Sky Gazing as a Kid and Romans 1:20

CloudsMy family vacationed by driving hundreds, sometimes thousands, of miles at a time, usually to some National Park that was on the other side of the country. One particular trip was to the Grand Tetons. I was about 8 or 9 at the time and we lived in Cincinnati. Needless to say, driving to Jackson Hole, Wyoming gave me ample time to gaze out the window. For some reason I remember staring at the endless sky for hours upon end, the clouds so big and far off that they barely seemed to move compared to even the lofty mountains set against them. I was beginning to realize how huge they were and how small I was.

I hope kids today get to see snow-capped mountain peaks, towering Redwoods, and Big Montana skies… in person. Something tells me most don’t get to see these wonders nearly as much as I did. Why go there if you can watch a video of flying through the Grand Canyon on your computer?! This is a sad loss because we learn about God and ourselves in the process. There is no substitute for standing at the rim of the Grand Canyon and realizing that tiny little line in the middle of the valley is a raging river as wide as 100 feet across and 5 miles away. And there is no substitute for realizing how breathtakingly small we are.

Romans 1.20 tells of how “God’s invisible qualities-his eternal power and divine nature-have been clearly seen, being understood from what has been made” (NIV). We know about what we can’t see from what we see. The rest is called faith, and that’s the part that saves us. We don’t know about God’s plan of a Savior who died for our sins without a more specific revelation from the lived and written Word. But the general revelation of nature gives us a picture of God as Creator that informs our understanding of reality. He created a universe that seems measureless compared to us and our calculations but that is small and limited when compared to the Creator.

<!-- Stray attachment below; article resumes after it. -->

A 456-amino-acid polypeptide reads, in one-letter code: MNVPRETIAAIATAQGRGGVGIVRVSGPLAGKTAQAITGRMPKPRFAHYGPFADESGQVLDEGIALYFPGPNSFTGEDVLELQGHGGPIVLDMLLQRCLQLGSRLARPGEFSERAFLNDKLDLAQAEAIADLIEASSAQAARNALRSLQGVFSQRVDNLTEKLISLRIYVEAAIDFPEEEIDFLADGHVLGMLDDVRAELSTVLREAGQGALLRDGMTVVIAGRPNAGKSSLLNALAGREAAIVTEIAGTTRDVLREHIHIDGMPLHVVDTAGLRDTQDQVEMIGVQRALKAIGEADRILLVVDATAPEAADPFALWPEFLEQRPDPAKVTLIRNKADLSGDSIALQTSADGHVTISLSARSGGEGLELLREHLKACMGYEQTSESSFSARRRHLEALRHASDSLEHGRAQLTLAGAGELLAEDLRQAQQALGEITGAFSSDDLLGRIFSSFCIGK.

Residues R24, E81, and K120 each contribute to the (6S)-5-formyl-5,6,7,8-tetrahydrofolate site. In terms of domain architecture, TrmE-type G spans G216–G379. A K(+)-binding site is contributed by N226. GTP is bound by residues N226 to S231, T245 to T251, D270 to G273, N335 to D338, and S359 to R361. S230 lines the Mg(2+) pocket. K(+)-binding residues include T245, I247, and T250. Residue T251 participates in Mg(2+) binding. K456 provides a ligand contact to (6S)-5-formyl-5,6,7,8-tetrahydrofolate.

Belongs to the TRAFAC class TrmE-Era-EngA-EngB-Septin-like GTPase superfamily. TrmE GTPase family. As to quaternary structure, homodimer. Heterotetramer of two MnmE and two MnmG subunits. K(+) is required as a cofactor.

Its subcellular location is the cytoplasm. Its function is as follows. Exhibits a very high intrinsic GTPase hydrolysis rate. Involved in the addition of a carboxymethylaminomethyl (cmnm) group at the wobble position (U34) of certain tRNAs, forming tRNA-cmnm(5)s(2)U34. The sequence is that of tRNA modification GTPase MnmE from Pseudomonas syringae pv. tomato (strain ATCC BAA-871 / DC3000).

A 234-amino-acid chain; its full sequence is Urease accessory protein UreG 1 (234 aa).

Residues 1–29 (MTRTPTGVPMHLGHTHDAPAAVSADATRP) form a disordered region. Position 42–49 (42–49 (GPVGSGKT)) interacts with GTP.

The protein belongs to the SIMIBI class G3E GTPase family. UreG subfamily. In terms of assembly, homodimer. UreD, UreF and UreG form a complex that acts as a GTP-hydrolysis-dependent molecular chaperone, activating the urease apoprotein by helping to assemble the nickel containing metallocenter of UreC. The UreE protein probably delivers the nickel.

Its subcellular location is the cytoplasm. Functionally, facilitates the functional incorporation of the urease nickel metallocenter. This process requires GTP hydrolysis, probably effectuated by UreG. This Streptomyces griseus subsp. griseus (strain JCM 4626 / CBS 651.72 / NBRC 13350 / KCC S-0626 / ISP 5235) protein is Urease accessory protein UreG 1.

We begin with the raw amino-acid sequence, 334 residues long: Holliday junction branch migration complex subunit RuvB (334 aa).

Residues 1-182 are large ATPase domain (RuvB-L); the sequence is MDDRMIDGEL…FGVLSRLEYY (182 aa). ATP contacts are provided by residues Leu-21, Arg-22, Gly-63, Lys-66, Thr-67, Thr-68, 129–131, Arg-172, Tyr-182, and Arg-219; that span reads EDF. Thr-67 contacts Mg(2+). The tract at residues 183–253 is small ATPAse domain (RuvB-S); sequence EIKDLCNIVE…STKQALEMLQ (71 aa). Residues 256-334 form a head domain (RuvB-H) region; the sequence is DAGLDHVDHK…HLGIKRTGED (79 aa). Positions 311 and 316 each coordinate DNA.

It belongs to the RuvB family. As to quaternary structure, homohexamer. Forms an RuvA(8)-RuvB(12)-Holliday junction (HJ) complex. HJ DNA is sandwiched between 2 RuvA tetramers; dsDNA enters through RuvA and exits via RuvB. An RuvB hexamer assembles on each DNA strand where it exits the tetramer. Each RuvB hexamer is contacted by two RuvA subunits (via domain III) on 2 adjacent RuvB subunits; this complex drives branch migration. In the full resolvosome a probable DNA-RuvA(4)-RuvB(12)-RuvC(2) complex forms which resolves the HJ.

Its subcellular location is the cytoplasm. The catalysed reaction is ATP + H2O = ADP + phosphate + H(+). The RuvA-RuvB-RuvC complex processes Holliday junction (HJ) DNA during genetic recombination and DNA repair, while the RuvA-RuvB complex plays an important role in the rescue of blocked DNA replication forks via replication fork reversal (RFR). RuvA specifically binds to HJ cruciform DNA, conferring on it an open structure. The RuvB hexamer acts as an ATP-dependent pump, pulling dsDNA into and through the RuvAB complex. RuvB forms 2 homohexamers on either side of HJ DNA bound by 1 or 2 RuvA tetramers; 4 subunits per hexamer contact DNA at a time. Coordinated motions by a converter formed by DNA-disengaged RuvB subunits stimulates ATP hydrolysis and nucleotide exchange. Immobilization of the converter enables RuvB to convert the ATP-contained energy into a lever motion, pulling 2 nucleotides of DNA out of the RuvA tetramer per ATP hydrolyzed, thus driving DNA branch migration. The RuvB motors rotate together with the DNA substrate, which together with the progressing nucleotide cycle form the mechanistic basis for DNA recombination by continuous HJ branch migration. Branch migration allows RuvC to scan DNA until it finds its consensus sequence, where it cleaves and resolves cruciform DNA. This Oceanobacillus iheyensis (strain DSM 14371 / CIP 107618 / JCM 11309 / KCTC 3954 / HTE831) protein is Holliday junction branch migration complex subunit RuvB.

I think this is an important lesson for kids growing up in a world where every imaginable food option is as close as a trip to the grocery store. Kids grow up thinking food is made in factories, as if the process of making a seed grow is something humanity invented. Ask a kid, “Where do chickens come from?” and they’re likely to say “chicken factories” or, if they’re particularly sophisticated, “Hatcheries… Everybody knows that!”

In a world of tactile interactivity and easy options where kids are discipled by culture to be cool, I want my kids to gaze out the window and cultivate awe, wondering how big God must be to make clouds, stars, and galaxies.


One Response

  1. Amen bro. Great thought. I remember those family trips. Back before they had gameboys and cd/dvd players. Shoot, when I was a kid all we had were big chief tablets and a number 2 pencile (Sorry “the dad” was coming out in me). Loved your thoughts!


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